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Social media behemoth Facebook is putting London at the centre of its evolving strategy to tackle online harms, with the creation of 500 jobs in the capital this year.
A significant number of the jobs are focused on building artificial intelligence (AI) and machine learning tools to clamp down on harmful and malicious content and fake accounts on its social platforms.
Facebook’s Europe, Middle East and Africa (EMEA) vice-president, Nicola Mendelsohn, confirmed the hires at a London Tech Week event on 12 June. She said online safety was a top priority for Facebook, pointing to a substantial increase in its investment in this area in the past couple of years.
“These hundreds of new jobs demonstrate not only our commitment to the UK, but our determination to do everything we can to keep Facebook safe and secure,” said Mendelsohn.
“Many of these roles will accelerate our artificial intelligence work in London as we continue developing technology to proactively detect and remove malicious content,” she added.
The recruitment spree will mean Facebook will employ more than 3,000 people in London by the end of 2019, with 1,800 of them in engineering roles in what is already its largest engineering centre outside of the US.
The specific focus of the organisation’s recruitment plans come at a tough time for Facebook, as it faces a continued storm of controversy over its use of data and attitude to privacy and online harms, both in the UK and elsewhere.
At the start of the year a PR agency-commissioned survey suggested that in light of issues surrounding privacy, data misuse and cyber bullying, 83% of British people now believe Facebook should be subject to government regulation.
The UK government has already moved to establish the UK as a world leader in fighting online harms. In April 2019 it published its Online Harms whitepaper, setting out the world’s first framework intended to hold firms such as Facebook accountable for the safety of their users.
The whitepaper proposes that technology firms are made to take steps to protect customers from threats including cyber bullying, disinformation and fake news, as well as outright illegal behaviour such as child sexual exploitation or terrorism.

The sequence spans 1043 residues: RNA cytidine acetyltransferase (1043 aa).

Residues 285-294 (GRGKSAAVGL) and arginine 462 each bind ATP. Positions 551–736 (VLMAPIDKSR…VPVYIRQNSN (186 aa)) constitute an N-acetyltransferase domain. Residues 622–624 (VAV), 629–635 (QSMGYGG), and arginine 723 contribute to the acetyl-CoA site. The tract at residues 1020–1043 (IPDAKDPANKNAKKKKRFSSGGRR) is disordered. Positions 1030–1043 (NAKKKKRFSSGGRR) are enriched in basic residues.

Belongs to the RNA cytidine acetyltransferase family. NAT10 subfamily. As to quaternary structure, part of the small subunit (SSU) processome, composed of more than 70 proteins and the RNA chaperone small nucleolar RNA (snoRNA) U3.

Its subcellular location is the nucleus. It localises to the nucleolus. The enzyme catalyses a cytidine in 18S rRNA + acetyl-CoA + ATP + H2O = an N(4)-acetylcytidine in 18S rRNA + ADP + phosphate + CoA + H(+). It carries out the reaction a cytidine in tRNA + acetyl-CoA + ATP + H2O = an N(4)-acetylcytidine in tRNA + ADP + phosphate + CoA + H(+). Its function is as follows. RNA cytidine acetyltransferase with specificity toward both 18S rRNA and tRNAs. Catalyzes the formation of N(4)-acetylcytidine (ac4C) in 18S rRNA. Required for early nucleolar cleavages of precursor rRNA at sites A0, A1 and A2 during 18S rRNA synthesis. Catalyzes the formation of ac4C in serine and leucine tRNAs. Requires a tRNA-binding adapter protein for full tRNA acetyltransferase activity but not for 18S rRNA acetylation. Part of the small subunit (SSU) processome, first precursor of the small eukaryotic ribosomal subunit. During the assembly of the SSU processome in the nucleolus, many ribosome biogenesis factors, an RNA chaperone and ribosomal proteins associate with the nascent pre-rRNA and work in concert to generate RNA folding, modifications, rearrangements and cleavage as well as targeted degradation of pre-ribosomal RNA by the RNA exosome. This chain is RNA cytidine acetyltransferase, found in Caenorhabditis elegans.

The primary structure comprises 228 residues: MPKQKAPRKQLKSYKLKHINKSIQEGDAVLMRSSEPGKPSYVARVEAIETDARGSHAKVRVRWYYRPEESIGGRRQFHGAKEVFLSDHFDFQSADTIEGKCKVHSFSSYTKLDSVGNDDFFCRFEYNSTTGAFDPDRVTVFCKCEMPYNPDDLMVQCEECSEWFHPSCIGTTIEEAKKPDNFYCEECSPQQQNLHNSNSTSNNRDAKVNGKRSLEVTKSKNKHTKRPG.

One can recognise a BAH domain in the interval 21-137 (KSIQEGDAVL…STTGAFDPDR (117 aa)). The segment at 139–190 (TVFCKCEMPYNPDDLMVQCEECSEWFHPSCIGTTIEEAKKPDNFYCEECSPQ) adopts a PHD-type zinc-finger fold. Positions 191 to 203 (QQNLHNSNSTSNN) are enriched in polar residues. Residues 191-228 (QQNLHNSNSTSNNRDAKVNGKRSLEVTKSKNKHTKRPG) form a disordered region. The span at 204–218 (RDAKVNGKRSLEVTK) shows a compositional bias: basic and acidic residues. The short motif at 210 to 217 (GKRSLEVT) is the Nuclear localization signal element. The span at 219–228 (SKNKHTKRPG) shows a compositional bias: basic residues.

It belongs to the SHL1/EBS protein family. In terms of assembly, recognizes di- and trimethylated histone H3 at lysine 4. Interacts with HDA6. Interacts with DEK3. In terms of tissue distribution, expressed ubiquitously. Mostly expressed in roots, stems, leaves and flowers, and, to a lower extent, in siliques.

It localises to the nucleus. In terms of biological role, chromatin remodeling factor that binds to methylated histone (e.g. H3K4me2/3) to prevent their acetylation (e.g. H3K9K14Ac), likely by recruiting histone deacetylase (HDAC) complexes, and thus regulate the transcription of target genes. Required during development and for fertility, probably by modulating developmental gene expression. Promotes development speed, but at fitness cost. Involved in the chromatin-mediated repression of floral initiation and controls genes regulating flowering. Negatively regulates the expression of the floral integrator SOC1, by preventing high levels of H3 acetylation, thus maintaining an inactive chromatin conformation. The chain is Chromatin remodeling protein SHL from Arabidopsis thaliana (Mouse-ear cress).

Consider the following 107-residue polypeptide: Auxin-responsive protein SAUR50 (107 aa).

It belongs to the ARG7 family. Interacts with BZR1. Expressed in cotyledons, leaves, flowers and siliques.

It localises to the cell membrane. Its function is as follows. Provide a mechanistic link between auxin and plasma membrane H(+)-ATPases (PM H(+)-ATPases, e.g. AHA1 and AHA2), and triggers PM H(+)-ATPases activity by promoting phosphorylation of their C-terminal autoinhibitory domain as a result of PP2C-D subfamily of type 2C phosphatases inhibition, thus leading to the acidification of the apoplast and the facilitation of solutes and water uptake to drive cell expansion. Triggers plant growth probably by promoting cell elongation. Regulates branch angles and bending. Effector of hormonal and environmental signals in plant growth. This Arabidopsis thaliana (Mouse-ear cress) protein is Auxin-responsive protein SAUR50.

Speaking at the time, prime minister Theresa May said internet companies such as Facebook had not done enough to protect their users.
“That is not good enough, and it is time to do things differently. We have listened to campaigners and parents, and are putting a legal duty of care on internet companies to keep people safe,” she said. “Online companies must start taking responsibility for their platforms, and help restore public trust in this technology.”
Meanwhile, Facebook said it would not be removing a so-called deep fake video, a doctored video created using AI software, that manipulated existing videos and pictures of its CEO Mark Zuckerberg to make it appear he was saying things that he had not.
The video was first uploaded to Facebook’s photo sharing platform, Instagram, earlier in June, and has since been viewed widely and was also shared on Facebook as well.
In the short piece of footage, which was actually created by a British artist to highlight how people can be manipulated by social media, Zuckerberg appeared to gloat about a conspiratorial and shadowy organisation being behind Facebook’s success.
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- A potential landmark case against Facebook for violating General Data Protection Regulation rights has been given the go-ahead by the Austrian Supreme Court.